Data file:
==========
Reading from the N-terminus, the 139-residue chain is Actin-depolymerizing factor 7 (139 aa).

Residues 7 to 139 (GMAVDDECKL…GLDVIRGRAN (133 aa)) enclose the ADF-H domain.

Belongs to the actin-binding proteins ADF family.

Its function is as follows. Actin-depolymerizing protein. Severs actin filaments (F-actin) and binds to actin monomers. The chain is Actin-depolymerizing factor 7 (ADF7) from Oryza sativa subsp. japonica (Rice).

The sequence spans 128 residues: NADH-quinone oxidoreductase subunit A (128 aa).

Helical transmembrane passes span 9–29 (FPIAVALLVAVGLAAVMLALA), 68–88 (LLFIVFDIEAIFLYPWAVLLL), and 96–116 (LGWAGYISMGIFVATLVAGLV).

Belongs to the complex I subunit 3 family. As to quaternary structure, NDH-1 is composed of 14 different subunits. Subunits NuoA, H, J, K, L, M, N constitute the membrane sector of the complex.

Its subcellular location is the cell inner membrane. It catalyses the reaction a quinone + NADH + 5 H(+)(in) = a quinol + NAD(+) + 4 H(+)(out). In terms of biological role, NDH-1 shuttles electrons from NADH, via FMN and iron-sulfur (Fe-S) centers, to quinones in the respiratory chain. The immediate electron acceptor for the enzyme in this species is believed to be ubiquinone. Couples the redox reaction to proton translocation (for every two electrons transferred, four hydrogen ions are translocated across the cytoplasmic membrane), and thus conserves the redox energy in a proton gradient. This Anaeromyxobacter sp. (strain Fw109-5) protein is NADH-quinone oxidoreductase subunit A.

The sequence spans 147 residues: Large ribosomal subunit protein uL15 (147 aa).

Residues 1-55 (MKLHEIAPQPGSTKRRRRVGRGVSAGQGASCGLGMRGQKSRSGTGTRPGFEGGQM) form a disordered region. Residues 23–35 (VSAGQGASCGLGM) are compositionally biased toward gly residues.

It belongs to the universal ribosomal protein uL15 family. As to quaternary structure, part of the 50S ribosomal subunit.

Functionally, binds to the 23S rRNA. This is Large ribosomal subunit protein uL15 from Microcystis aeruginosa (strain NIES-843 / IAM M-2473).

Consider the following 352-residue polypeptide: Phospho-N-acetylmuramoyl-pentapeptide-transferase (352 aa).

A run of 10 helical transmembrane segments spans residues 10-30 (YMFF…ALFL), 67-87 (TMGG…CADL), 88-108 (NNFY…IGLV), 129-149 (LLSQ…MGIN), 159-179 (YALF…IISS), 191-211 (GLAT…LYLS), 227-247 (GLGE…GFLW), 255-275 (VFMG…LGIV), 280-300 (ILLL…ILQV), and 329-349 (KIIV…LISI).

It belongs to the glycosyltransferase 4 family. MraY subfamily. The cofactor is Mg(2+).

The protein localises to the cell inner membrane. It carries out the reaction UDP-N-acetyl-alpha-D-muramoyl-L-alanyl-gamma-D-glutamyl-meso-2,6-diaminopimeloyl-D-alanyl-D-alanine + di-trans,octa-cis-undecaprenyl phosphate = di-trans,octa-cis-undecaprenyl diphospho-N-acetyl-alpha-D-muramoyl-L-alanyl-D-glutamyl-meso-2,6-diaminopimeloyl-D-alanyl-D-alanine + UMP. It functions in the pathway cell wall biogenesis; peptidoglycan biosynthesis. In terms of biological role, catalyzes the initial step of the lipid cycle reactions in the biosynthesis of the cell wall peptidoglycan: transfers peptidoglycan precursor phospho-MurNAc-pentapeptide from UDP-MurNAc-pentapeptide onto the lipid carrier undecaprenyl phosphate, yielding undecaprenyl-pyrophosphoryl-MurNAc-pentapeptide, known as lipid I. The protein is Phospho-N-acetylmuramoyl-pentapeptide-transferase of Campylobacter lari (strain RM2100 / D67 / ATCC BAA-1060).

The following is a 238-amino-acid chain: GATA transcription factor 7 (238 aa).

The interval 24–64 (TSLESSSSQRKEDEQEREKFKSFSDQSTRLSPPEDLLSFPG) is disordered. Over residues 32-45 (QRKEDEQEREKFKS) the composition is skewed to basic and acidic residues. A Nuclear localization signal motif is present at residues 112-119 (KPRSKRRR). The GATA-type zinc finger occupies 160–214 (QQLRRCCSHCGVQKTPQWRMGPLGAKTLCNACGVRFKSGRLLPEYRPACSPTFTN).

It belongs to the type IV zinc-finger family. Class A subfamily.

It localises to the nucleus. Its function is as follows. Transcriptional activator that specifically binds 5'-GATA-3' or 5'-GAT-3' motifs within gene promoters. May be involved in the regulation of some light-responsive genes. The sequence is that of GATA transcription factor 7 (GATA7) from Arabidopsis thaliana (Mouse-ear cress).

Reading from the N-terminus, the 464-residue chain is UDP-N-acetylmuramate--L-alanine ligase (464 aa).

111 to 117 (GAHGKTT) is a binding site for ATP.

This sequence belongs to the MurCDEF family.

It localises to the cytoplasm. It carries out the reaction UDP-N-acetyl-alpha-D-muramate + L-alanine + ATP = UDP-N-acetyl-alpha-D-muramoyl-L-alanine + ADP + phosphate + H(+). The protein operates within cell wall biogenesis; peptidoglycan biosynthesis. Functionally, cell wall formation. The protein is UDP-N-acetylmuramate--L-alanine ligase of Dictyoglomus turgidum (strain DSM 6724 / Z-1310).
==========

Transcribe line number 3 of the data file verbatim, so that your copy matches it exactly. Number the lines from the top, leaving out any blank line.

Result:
Belongs to the actin-binding proteins ADF family.